Assistant Secretary of the Office of Elementary and Secondary Education, Ray Simon, speaks with Celeste Ford about No Child Left Behind, the Bush Administration's federal education program.
Q: Three years into this law, what's the most significant change that you've seen?
A: The biggest change is a real belief in kids that they can learn and the students stepping forward and actually doing that. When something is tested and measured and is then turned back to improve teaching, we see results. There are better results coming out of our classrooms in terms of child reading better, writing better, doing math better.
Q: How can a federal law create those changes?
It focuses the nation on a problem that we have, an achievement gap of our students that reverberates
throughout our economy and throughout our whole lifestyle. Education is
our nation's greatest hope for the future. By holding all children to
high standards and measuring whether or not they meet standards, we
are coming a long way toward resolving that problem that has been
pernicious for decades.
Q: No one disputes your goals are lofty. It is
the way you go about getting states to meet those goals that has been the subject of dispute. Is this federal intervention?
A: It's a partnership. It's a contract. In return for
federal money, you agree to meet certain requirements from the federal government. Requirements that we believe are good for kids. It says, first of all, teach your students to high standards. Whatever standards you set in your state. It's not a national standard.
Q: You want the states to be accountable for
all of this federal money they're getting?
A: We're also framing it in terms of just what is right
as a nation for an educated workforce, for an educated electorate.
Accountability is an important component to good teaching and learning.
It focuses on what is important. It says to states, if you want to enter
this contract with the federal government, if you want federal money,
which every state really depends on, then there are certain requirements
we expect you to meet.
Q: Education has always been a local and state
domain. Could it be that the federal government is attempting to go too far with No Child Left Behind?
A: No, I don't think so. The federal government only
contributes on the average eight percent to the support of schools
around this country. The rest comes from state and local sources.
That is the way the Constitution envisioned it, to be a state issue. But
going back to 1965, there has been a federal interest in education, a
federal interest in our population being educated, particularly for our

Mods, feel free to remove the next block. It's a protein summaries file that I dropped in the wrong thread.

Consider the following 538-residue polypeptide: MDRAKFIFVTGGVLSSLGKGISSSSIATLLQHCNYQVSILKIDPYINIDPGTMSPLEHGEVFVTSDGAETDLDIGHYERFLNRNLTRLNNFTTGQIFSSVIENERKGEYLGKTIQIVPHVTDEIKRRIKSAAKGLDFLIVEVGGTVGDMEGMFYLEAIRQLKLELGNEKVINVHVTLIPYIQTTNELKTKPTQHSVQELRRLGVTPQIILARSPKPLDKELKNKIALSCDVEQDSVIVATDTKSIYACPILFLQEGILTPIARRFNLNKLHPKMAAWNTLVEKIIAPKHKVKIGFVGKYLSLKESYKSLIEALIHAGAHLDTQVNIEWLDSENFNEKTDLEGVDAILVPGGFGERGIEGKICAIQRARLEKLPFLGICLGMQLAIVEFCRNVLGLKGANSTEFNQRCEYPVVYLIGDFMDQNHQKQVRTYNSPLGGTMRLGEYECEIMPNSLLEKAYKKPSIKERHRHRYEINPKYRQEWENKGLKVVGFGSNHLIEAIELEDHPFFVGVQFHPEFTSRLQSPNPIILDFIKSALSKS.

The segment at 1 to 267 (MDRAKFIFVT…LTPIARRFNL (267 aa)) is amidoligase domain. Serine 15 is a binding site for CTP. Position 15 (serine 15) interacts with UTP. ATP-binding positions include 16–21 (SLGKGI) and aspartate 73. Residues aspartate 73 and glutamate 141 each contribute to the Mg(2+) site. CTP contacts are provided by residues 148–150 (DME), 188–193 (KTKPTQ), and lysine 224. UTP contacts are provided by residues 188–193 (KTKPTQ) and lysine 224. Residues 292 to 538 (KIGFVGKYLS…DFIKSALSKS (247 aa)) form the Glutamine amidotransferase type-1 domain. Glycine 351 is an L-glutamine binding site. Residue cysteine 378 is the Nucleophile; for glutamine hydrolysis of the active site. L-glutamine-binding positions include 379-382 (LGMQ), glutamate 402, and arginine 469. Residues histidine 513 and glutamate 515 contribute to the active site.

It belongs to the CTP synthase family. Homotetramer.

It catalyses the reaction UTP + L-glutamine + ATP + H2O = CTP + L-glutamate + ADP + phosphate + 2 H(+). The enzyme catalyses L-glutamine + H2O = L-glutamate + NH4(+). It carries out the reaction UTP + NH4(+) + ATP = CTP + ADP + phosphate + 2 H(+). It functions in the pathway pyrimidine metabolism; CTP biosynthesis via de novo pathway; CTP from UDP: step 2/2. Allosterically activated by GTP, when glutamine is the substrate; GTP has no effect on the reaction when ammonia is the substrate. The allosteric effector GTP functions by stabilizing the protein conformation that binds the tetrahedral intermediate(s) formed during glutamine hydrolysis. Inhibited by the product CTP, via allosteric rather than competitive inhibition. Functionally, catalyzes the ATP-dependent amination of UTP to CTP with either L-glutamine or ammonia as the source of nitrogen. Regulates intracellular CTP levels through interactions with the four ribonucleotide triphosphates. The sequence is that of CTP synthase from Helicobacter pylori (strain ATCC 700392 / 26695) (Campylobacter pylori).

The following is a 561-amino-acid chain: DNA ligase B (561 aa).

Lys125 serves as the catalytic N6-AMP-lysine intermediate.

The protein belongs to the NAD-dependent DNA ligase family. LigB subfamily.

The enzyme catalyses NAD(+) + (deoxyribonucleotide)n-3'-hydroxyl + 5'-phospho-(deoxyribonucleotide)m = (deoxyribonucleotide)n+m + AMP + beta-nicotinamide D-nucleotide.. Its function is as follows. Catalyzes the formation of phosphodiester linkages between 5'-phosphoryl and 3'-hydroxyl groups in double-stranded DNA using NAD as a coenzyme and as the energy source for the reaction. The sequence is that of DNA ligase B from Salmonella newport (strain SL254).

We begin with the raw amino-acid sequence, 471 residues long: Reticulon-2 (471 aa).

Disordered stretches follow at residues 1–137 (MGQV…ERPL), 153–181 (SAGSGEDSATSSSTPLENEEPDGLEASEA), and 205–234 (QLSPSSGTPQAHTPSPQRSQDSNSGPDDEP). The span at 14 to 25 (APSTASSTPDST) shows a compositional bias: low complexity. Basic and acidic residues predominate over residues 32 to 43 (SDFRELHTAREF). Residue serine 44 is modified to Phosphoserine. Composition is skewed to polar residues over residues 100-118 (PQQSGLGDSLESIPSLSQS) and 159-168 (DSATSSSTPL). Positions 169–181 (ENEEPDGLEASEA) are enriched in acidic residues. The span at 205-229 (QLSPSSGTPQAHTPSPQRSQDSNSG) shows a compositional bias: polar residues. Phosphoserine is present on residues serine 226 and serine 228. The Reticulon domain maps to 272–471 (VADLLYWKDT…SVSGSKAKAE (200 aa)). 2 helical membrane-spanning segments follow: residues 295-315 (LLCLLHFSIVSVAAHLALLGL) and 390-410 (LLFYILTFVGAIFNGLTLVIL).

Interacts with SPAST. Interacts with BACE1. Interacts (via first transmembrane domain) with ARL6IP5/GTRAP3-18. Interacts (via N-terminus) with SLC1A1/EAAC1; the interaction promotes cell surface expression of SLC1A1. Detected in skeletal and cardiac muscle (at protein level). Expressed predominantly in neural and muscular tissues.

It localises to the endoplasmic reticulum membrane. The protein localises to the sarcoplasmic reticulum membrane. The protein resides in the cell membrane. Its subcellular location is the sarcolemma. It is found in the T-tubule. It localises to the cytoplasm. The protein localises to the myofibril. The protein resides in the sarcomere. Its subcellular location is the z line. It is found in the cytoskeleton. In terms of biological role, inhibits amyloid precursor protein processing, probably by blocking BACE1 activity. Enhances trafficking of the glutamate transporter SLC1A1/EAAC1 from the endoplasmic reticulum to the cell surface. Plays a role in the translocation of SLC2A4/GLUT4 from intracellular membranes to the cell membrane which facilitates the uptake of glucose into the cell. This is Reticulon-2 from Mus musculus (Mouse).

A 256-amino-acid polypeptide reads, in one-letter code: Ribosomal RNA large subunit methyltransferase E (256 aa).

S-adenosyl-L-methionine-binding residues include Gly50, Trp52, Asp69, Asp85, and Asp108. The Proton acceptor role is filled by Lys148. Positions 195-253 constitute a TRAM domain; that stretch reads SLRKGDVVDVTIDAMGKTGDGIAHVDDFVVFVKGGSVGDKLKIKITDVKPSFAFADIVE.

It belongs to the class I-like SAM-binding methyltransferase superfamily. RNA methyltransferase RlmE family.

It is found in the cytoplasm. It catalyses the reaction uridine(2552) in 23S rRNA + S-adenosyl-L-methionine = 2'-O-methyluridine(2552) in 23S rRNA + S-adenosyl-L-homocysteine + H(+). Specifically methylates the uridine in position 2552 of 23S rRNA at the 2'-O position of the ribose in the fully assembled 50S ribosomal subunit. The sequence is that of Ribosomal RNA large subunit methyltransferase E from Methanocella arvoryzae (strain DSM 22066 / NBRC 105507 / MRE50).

most needy children.
Q: Perhaps the greatest criticism of No Child
Left Behind is that it sets up all of these new standards but doesn't provide the states with the means of meeting those goals. Can something be done about that?
A: We have given them resources. There have been four independent studies that have talked about the fact that the federal government has adequately funded No Child Left Behind. And it's working. It's causing states to focus their own resources and their own reforms in a way that enhances state efforts.
Q: At least a dozen states are looking at
legislation that would give the states priority over the federal law. Why do you think this is?
A: It goes back to the emotional component of No Child Left Behind. This is a very sweeping piece of legislation, monumental in terms of education. With any law that broad, there're going to be growing pains. A thought that, now here comes the federal government to try to tell me what we know better to do. This law doesn't say, "We know what to do better than you do." This law says, "We know things that work. We want you to take your system and you make it better by concentrating on what works."
Q: Is there room for compromise with No Child
Left Behind? The type of compromise these states are pushing for?
A: Up to this point, Congress and the president have both been very insistent that the law not be changed. Several attempts to actually amend the law have failed. That's because Congress and the president saw what happened in the last re-authorization of the elementary and secondary education act in 1994.
I think it's much too soon to talk about changing the law
simply because we don't want to get back to the old days of where the
law was changed to meet everyone's desire to get out of accountability
and to get out of what the federal government thought was important for
kids to know and be able to do.
Q: In what fashion does the federal government
plan to be more flexible?
A: We've issued flexibility in terms of students whose
first language is not English. We've announced flexibility for teachers
in remote areas of our country. There have been flexibilities regarding
how to calculate participation rates.
Q: Are states like Utah going to be punished
with sanctions or withholding of federal funds for fighting this law?
A: Not for fighting the law. There's no sanction for
fighting the law or requiring consideration. The sanctions come in when
a state actually violates a component of the law. There have been a
number of fines issued to states or withholding of administrative funds
to a few states that have failed to actually comply with the law. Utah
hasn't failed to comply with the law.